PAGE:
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17th August 1985, Page 20
17th August 1985
Page 20
Page 20, 17th August 1985 — NOW IT'S THE HAULIERS' TURN
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Which of the following most accurately describes the problem?

Keywords : Public House

NICHOL kS Ridley has as good as got his bus licensing legislation through Parliament. So in the coming year he (or his successor) may be expected to turn his attention to haulage licensing. But he is not the only Cabinet Minister likely to be interested.

Lynda Chalker has already announced that the Department of Transport is reviewing the first 12 months operation of the environmental controls over operating centres. More ominously, this was also mentioned in Lord Young's White Paper last month on removing the burdens from small businesses. And since small businesses predominate in haulage it would he surprising if this did not lead to a more radical review.

I understand that, with commendable foresight, the two trade associations are already quietly preparing for this. But what should the industry want it to achieve?

At least in theory Mrs Chalker's gaze will be restricted to the environmental question. !Despite its dislike of its measures I doubt whether the industry will seek more than a little tidying up. In particular, operators will want Licensing Authorities to resist their present habit of allowing extra-legal, if not an illegal, latitude to those making representations. The Transport Tribunal has overturned several decisions on these grounds. Operators should not be put to the expense of having to appeal because the LA has gone beyond the law.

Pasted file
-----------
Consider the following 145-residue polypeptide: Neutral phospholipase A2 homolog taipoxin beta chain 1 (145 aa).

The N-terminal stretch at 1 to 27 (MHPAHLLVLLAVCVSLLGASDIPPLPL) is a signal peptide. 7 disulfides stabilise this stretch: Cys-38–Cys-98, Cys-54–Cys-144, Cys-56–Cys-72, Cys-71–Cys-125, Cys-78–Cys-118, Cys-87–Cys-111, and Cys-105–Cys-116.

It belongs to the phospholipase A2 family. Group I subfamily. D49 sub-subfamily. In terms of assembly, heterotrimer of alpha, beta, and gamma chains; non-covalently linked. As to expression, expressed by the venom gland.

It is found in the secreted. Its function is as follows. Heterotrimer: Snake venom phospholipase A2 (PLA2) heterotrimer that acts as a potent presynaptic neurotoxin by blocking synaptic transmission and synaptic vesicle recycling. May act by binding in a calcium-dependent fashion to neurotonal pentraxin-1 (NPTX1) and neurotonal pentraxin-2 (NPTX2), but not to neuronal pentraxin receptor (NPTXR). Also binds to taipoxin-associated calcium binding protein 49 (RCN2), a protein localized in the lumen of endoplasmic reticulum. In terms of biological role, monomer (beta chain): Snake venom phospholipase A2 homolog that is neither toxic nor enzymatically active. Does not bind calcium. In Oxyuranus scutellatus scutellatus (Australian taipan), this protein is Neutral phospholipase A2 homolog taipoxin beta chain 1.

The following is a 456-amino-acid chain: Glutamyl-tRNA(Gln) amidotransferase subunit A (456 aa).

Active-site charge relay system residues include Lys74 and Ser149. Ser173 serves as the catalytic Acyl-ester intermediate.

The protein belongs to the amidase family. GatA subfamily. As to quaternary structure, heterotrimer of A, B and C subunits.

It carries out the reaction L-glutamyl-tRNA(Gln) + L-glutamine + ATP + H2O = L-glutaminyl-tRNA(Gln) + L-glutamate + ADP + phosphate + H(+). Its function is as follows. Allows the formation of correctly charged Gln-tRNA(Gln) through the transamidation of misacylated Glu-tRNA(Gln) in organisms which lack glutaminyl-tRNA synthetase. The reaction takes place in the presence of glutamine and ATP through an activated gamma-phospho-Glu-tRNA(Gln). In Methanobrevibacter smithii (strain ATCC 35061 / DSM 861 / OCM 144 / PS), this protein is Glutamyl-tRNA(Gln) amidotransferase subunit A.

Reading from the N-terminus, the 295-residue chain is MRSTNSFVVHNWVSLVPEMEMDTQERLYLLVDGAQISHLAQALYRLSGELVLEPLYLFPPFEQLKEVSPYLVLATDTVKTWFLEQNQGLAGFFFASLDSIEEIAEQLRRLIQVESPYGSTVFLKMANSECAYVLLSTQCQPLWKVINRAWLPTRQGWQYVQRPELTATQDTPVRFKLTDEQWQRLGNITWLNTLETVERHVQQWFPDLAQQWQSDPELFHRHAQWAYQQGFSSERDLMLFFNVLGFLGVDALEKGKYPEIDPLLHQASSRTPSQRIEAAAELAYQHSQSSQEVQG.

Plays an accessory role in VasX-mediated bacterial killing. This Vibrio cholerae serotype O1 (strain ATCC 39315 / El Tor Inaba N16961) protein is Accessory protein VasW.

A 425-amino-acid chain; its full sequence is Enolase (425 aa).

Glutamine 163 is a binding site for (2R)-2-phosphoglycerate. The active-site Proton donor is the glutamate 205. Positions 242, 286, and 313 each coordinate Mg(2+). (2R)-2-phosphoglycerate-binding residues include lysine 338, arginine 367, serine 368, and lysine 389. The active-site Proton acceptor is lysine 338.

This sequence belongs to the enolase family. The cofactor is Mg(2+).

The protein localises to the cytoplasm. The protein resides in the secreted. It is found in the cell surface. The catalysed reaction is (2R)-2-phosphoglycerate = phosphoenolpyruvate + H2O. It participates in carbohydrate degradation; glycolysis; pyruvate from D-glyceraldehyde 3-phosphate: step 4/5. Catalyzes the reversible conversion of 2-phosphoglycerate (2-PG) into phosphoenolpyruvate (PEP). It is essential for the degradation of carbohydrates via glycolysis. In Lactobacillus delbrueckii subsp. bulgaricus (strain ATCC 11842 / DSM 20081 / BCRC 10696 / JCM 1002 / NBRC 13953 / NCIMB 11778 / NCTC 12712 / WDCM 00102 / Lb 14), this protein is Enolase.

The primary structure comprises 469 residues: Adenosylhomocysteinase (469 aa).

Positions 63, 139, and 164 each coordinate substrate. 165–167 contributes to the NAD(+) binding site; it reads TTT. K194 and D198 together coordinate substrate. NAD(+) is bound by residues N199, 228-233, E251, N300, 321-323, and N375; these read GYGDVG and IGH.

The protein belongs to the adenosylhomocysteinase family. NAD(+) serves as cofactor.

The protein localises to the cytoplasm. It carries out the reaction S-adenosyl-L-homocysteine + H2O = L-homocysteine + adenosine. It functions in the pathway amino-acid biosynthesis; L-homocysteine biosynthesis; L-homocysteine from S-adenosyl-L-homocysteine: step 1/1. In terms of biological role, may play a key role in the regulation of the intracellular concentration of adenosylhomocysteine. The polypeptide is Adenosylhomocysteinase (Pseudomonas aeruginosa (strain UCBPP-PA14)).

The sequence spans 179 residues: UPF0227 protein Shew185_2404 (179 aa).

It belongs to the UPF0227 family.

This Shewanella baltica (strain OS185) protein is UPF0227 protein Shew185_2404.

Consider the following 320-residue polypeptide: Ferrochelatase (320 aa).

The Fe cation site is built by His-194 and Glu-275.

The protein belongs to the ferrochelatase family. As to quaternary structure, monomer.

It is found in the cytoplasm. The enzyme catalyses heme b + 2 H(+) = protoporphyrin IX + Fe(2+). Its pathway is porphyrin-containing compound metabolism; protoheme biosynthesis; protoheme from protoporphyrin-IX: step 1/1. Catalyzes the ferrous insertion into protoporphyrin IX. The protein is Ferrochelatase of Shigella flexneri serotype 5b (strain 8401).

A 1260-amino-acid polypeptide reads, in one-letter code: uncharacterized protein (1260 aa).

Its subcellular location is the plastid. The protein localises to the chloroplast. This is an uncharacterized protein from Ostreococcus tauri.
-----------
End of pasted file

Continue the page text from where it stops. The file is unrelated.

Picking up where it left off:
But there will be external pressure for increased stringency_ First, representers who "win" before the LA have no rights if the operator appeals to the Transport Tribunal. They are not even told that an appeal is being lodged. The industry would be unwise to try to block a remedy for such unfairness.

But should representers be given the right of appeal, thus removing the distinction between objections and representations? Obviously, such a move would be unwelcome. But would it make much difference in practice? The Transport Tribunal is a more formal place than the Traffic Court. And it only sits in London and Edinburgh. I suspect that few local residents would bother, once they had let off steam locally.

But once underway the Chalker review might tackle other issues. After all, the DTp has still not formally decided about the changes involving discs, fees and waste disposal licences which it proposed last autumn. Once the ball is rolling the industry will want to try to influence its direction.

Hauliers who hanker for a return to carriers' licensing, or some other form of capacity control might as well save their breath. Mr Ridley has just upset a lot of his own supporters by abolishing capacity control in the bus industry. Even if such controls did not run totally against his philosophy he is certainly not going to upset another lot by bringing them back from the dead for lorries. In any case, I doubt whether the majority of hire-or-reward operators would want him to.

But most would want to toughen the criteria for getting a licence, especially the financial rtources. And it is in this field that Lord Young, rather than Mrs Chalker, is likely to cause problems.